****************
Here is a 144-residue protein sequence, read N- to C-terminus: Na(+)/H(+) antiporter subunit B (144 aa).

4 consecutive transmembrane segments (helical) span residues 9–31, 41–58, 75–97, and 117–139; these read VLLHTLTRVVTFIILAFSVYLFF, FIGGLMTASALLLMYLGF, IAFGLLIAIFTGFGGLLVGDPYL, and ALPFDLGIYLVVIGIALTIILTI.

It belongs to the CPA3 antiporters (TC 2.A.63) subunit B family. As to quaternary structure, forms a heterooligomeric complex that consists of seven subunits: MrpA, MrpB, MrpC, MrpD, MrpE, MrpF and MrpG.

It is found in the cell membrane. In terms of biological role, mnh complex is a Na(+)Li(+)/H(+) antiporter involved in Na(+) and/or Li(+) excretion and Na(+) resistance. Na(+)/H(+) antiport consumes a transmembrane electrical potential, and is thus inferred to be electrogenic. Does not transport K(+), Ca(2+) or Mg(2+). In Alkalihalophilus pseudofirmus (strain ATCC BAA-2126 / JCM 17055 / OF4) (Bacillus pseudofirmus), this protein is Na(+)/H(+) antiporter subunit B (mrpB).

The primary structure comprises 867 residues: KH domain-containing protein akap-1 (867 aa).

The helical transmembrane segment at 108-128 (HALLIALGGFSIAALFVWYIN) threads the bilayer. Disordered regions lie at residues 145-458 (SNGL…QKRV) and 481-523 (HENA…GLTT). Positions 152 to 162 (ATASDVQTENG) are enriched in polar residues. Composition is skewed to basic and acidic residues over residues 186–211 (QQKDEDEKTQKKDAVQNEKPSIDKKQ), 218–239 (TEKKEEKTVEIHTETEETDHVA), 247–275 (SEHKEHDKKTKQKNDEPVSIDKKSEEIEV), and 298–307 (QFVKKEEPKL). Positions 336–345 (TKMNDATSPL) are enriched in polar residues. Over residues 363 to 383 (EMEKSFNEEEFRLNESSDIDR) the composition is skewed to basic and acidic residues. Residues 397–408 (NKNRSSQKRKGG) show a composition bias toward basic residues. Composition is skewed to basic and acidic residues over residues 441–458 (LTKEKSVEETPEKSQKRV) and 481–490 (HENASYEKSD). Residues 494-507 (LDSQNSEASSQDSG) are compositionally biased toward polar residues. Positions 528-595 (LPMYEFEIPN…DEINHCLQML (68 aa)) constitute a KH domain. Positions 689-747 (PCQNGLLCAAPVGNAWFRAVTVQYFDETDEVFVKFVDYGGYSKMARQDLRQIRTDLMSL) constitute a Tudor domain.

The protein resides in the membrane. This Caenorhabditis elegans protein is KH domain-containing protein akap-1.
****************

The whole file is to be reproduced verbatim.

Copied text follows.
Here is a 144-residue protein sequence, read N- to C-terminus: Na(+)/H(+) antiporter subunit B (144 aa).

4 consecutive transmembrane segments (helical) span residues 9–31, 41–58, 75–97, and 117–139; these read VLLHTLTRVVTFIILAFSVYLFF, FIGGLMTASALLLMYLGF, IAFGLLIAIFTGFGGLLVGDPYL, and ALPFDLGIYLVVIGIALTIILTI.

It belongs to the CPA3 antiporters (TC 2.A.63) subunit B family. As to quaternary structure, forms a heterooligomeric complex that consists of seven subunits: MrpA, MrpB, MrpC, MrpD, MrpE, MrpF and MrpG.

It is found in the cell membrane. In terms of biological role, mnh complex is a Na(+)Li(+)/H(+) antiporter involved in Na(+) and/or Li(+) excretion and Na(+) resistance. Na(+)/H(+) antiport consumes a transmembrane electrical potential, and is thus inferred to be electrogenic. Does not transport K(+), Ca(2+) or Mg(2+). In Alkalihalophilus pseudofirmus (strain ATCC BAA-2126 / JCM 17055 / OF4) (Bacillus pseudofirmus), this protein is Na(+)/H(+) antiporter subunit B (mrpB).

The primary structure comprises 867 residues: KH domain-containing protein akap-1 (867 aa).

The helical transmembrane segment at 108-128 (HALLIALGGFSIAALFVWYIN) threads the bilayer. Disordered regions lie at residues 145-458 (SNGL…QKRV) and 481-523 (HENA…GLTT). Positions 152 to 162 (ATASDVQTENG) are enriched in polar residues. Composition is skewed to basic and acidic residues over residues 186–211 (QQKDEDEKTQKKDAVQNEKPSIDKKQ), 218–239 (TEKKEEKTVEIHTETEETDHVA), 247–275 (SEHKEHDKKTKQKNDEPVSIDKKSEEIEV), and 298–307 (QFVKKEEPKL). Positions 336–345 (TKMNDATSPL) are enriched in polar residues. Over residues 363 to 383 (EMEKSFNEEEFRLNESSDIDR) the composition is skewed to basic and acidic residues. Residues 397–408 (NKNRSSQKRKGG) show a composition bias toward basic residues. Composition is skewed to basic and acidic residues over residues 441–458 (LTKEKSVEETPEKSQKRV) and 481–490 (HENASYEKSD). Residues 494-507 (LDSQNSEASSQDSG) are compositionally biased toward polar residues. Positions 528-595 (LPMYEFEIPN…DEINHCLQML (68 aa)) constitute a KH domain. Positions 689-747 (PCQNGLLCAAPVGNAWFRAVTVQYFDETDEVFVKFVDYGGYSKMARQDLRQIRTDLMSL) constitute a Tudor domain.

The protein resides in the membrane. This Caenorhabditis elegans protein is KH domain-containing protein akap-1.